1911 Encyclopædia Britannica/Mohr, Karl Friedrich
|←Mohonk Lake||1911 Encyclopædia Britannica, Volume 18
Mohr, Karl Friedrich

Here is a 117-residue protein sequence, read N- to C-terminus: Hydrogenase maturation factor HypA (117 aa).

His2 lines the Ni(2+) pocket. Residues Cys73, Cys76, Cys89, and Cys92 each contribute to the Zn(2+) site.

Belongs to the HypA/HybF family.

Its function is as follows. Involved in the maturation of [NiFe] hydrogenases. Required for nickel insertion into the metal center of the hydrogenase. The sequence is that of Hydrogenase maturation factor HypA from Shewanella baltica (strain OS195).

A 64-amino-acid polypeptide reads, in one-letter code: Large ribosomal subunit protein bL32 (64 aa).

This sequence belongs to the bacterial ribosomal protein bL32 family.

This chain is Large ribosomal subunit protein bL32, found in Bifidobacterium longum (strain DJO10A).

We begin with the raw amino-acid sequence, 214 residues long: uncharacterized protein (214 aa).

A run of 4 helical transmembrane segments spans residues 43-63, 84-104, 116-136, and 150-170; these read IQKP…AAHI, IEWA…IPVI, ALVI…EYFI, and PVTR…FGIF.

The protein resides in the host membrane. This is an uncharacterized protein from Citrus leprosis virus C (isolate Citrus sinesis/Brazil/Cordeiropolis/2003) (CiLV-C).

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MOHR, KARL FRIEDRICH (1806-1879), German pharmacist, son of a well-to-do druggist in Coblenz, was born on the 4th of November 1806. Being a delicate child he received much of his early education at home, in great part in his father's laboratory. To this may be traced much of the skill he showed in devising instruments and methods of analysis. At the age of twenty-one he began to study chemistry under Leopold Gmelin, and, after five years spent in Heidelberg, Berlin and Bonn, returned with the degree of Ph.D. to join his father's establishment. On the death of his father in 1840 he succeeded to the business, retiring from it for scientific leisure in 1857. Serious pecuniary losses lead him at the age of fifty-seven to become a privatdozent in Bonn, where in 1867 he was appointed, by the direct influence of the emperor, extraordinary professor of pharmacy. He died at Bonn on the 28th of September 1879. Mohr was the leading scientific pharmacist of his time in Germany, and he was the author of many improvements in analytical processes. His methods of volumetric analysis were expounded in his Lehrbuch der chemisch-analytischen Titrirmethode (1855), which won the special commendation of Liebig and has run through many editions. His Geschichte der Erde, eine Geologie auf neuer Grundlage (1866), also obtained a wide circulation. In a paper "Über die Natur der Wärme," published in the Zeitschrift für Physik in 1837, he gave one of the earliest general statements of the doctrine of the conservation of energy in the words: "besides the 54 known chemical elements there is in the physical world one agent only, and this is called Kraft (energy). It may appear, according to circumstances, as motion, chemical affinity, cohesion, electricity, light and magnetism; and from any one of these forms it can be transformed into any of the others."